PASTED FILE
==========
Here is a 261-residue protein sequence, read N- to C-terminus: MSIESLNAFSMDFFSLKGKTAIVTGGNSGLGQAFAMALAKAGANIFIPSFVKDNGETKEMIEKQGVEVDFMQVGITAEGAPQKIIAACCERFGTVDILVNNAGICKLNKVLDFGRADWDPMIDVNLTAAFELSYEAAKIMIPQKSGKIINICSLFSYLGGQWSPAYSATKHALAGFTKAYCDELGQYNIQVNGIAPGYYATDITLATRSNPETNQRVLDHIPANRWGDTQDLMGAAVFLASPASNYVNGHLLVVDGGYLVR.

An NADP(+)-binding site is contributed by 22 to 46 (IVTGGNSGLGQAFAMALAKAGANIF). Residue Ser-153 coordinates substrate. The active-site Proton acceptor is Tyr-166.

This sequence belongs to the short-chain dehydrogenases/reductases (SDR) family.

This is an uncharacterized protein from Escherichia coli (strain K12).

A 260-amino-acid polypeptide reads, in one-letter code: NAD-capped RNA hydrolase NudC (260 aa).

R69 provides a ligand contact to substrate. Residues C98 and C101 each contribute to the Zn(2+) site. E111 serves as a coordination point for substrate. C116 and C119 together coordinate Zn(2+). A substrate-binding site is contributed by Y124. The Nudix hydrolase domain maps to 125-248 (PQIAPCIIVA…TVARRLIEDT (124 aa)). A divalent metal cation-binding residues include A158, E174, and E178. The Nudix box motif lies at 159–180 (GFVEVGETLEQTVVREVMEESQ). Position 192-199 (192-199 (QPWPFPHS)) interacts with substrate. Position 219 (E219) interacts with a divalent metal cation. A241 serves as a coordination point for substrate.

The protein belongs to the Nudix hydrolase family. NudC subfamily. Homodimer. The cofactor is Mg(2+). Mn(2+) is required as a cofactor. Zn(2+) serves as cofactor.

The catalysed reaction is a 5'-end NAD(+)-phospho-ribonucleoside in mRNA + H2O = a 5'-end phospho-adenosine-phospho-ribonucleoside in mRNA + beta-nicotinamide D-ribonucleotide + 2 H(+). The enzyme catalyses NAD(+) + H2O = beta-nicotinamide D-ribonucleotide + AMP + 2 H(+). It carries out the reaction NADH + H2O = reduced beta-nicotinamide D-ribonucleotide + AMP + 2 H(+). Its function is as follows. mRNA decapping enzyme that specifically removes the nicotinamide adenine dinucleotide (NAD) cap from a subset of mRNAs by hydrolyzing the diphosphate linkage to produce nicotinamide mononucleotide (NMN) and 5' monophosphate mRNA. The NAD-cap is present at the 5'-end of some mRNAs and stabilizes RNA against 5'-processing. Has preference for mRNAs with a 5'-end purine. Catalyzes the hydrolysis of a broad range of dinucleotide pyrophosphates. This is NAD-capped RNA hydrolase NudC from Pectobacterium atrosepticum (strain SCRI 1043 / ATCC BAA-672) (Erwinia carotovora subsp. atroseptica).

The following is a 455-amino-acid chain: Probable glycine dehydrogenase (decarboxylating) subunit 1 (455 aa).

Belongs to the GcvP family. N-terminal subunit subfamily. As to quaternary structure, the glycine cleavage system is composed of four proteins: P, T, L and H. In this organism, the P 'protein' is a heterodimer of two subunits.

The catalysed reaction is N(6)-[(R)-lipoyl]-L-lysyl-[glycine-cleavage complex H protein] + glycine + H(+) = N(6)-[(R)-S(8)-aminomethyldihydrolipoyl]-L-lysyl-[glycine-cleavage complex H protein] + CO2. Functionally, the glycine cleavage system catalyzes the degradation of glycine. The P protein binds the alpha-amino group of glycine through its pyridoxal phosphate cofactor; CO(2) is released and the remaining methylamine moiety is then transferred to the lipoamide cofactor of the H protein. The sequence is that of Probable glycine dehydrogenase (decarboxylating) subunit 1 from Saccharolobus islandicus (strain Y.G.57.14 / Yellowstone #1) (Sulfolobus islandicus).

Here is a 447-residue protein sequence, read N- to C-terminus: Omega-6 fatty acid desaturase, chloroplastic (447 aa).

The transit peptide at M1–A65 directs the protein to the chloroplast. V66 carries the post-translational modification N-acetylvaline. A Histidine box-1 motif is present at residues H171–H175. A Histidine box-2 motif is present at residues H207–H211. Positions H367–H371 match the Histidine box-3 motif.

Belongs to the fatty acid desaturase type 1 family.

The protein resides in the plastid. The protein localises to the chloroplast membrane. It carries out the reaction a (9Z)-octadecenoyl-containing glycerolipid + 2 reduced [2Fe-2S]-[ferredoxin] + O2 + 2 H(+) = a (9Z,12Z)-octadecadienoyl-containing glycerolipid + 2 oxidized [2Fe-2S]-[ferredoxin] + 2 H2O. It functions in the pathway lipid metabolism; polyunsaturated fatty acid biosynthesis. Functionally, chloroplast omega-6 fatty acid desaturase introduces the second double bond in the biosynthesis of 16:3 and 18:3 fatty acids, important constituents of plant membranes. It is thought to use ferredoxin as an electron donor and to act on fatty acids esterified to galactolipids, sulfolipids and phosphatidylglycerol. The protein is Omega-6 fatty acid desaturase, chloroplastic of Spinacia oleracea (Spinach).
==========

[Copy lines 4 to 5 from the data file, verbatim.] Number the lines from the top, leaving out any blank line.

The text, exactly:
This is an uncharacterized protein from Escherichia coli (strain K12).

A 260-amino-acid polypeptide reads, in one-letter code: NAD-capped RNA hydrolase NudC (260 aa).